I wrote this script to perform the same functionality as the split tool. If you're splitting a large feature class you may want to change the copy features for something else. The feature class I split was small. import arcpy, os arcpy.env.workspace = "" list = [] #Input the values you would normally split by or populate this using another method input = ...


0

So I went for the library(sp). I now made a data frame with 0 or 1 if the line was contained in the polygon. I later use this data frame to subset the correct lines for each polygon for area calculation and comparison. for (r in 1:length(LALarea.x) ) { for (q in 1:length(LDdia.x) ) { ...


0

I have the same problem, some areas are calculated just way too big and I can't explain it. Changing it from Multiparts to single parts does not change anything, the areas stay exactly the same. Sometimes, also redrawing does not change anything. Does anyone have more ideas about what could be wrong?


1

Of course you can. You must translate your string to an array of coordinates readable by your map. Something like that: var polyCoords = []; var coords = "95.61,38.60 95.22,37.98 95.60,37.66 94.97,37.65".split(' '); for (var i in coords) { var c = coords[i].split(','); polyCoords.push(ol.proj.transform([parseFloat(c[0]), parseFloat(c[1])], ...


0

Cross Tabulate Statistics might work for you if you are using ArcMap 10+ and want Chi-square and/or Kappa statsCrossTabulateStatistics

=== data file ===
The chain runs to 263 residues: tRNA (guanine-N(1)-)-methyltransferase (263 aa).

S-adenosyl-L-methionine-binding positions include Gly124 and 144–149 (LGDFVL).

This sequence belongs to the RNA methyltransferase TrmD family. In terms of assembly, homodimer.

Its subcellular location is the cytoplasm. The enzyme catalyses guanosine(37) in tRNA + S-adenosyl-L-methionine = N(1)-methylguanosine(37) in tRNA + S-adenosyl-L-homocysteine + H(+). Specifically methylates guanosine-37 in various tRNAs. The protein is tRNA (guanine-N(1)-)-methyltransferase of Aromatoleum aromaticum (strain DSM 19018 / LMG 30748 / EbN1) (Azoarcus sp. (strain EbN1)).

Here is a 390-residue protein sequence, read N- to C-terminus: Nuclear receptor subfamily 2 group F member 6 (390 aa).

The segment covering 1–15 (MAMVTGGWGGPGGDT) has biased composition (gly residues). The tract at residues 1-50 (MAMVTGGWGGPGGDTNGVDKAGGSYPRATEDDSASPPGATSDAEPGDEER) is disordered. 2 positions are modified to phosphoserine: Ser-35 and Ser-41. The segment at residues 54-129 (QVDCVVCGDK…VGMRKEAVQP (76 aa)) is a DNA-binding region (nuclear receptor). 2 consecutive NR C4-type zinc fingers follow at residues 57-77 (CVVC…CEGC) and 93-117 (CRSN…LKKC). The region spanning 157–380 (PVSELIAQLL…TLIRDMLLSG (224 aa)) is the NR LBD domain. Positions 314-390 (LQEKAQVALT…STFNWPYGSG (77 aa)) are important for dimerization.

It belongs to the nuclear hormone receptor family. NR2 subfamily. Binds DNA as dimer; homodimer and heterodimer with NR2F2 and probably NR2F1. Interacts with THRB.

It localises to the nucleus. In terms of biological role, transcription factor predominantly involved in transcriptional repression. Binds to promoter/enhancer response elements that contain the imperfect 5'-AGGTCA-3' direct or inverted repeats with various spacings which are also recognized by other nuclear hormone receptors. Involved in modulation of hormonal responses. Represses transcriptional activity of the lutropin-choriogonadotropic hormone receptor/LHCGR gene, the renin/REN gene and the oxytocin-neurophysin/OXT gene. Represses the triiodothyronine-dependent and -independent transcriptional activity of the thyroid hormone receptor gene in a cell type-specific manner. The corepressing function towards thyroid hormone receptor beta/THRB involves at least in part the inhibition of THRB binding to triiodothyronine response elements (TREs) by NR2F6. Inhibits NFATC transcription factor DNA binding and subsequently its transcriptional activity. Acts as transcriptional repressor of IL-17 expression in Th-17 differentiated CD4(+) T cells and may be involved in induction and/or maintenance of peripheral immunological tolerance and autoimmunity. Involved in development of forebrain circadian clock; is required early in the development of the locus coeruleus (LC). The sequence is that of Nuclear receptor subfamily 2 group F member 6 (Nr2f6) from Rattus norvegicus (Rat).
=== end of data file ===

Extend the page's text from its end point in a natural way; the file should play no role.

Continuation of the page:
0

A Pearson, Kendall or Spearman correlation (R) between two nominal variables is nonsensical. You want to explore techniques such as contingency analysis (Phi coefficient, Cramér's V, Persons C, Kappa, ...), factor analysis, canonical correspondence analysis or perhaps something in the family of Jaccard's similarity statistics. If you put one variable (y) in ...


0

Here is an approach I would try: First explode the multipolygon into a a set of single features. (In QGIS that's under the Vector->Geometry Tools->Single part to Multipart) Then import the polygons into a spatial database such as Spatialite, and run a query that searches for polygons that do not touch any other. In general you would write a query that ...


1

Buffering by zero is a common 'hack' which works well in most cases, and it is not clear from your question why this is unacceptable for you. Spatially enabled databases like PostGIS (which is free) usually have an ST_MakeValid function, which should answer your needs. You can use this in conjunction with other tools such as ST_IsValidReason or ...


0